Tuesday, 21 June 2011

4.10 Nitrogen Cycle

describe the stages in the in the nitrogen cycle, including the roles of nitrogen fixing bacteria, decomposers, nitrifying bacteria and denitrifying bacteria
N2 
Nitrogen consists of 78.324% of the atmosphere
Unreactive, abundant

Uses of nitrogen in plants:
Plant takes in N03(Nitrates) to make amino acids(CHON) and then made into protein. DNA contains nitrogen.


How does nitrogen in the atmosphere transfer into the soil?
Lightening can combine atmospheric nitrogen and oxygen to form nitrate, lightening has sufficient energy to do so however, this is rare, does not give enough nitrates for plants to grow.

Food Chain
Nitrogen can pass through trophic levels in the form of protein.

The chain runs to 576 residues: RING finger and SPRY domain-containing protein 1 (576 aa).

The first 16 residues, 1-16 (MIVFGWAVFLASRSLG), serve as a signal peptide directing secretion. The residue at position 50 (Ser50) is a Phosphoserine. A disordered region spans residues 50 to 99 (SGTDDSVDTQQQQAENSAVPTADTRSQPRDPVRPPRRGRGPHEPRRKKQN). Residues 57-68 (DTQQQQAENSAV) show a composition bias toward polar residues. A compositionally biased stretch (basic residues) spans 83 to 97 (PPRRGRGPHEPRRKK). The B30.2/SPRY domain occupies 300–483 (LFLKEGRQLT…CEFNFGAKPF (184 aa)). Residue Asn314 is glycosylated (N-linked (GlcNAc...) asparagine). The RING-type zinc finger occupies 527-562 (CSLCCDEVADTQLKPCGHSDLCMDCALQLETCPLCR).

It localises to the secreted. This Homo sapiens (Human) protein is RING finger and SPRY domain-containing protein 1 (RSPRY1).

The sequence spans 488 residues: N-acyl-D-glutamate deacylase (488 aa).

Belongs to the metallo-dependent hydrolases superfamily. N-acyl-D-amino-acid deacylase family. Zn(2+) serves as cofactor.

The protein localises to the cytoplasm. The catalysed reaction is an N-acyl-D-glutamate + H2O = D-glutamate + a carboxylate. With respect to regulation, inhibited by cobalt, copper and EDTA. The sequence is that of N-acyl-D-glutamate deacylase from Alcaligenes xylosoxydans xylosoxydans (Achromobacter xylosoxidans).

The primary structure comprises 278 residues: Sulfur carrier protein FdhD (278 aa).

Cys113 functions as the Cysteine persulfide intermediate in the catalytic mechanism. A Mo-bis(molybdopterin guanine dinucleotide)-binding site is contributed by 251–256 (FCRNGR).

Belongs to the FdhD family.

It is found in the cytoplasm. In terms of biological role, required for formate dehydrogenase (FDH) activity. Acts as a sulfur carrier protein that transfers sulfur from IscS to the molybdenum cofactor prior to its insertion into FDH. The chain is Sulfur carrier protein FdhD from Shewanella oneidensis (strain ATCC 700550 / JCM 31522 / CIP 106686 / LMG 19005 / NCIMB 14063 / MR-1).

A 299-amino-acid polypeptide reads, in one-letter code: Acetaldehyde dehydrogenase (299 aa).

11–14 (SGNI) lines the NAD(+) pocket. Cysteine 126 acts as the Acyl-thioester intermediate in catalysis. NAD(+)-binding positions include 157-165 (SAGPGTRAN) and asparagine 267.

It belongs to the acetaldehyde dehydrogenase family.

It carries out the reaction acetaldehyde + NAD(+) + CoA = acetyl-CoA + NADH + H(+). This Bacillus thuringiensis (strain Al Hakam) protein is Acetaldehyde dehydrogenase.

Excretion
In animals the urea+water=>urine which is a return of nitrogen to the soil

Decomposition
Decomposers can take urine/urea along with the decaying organic molecules and break them down to ammonia (NH3) However, this cannot be used for growth of plants.

Nitrifying bacteria
It changes NH3 (ammonia) into No2-(nitrite) and then into No3 (nitrate) which can be used

Freeliving Bacteria
Freeliving bacteria in the soil (not directly related to the plant) can turn atmospheric nitrogen into nitrate in the soil that plant uses. N2=>NO3-

Nodules
There are some plants structures on the roots called nodules, e.g. Legumi (beans, clover), these are capable of taking atmospheric nitrogen into nitrate.

Denitrifying bacteria
They take nitrate back to nitrogen.

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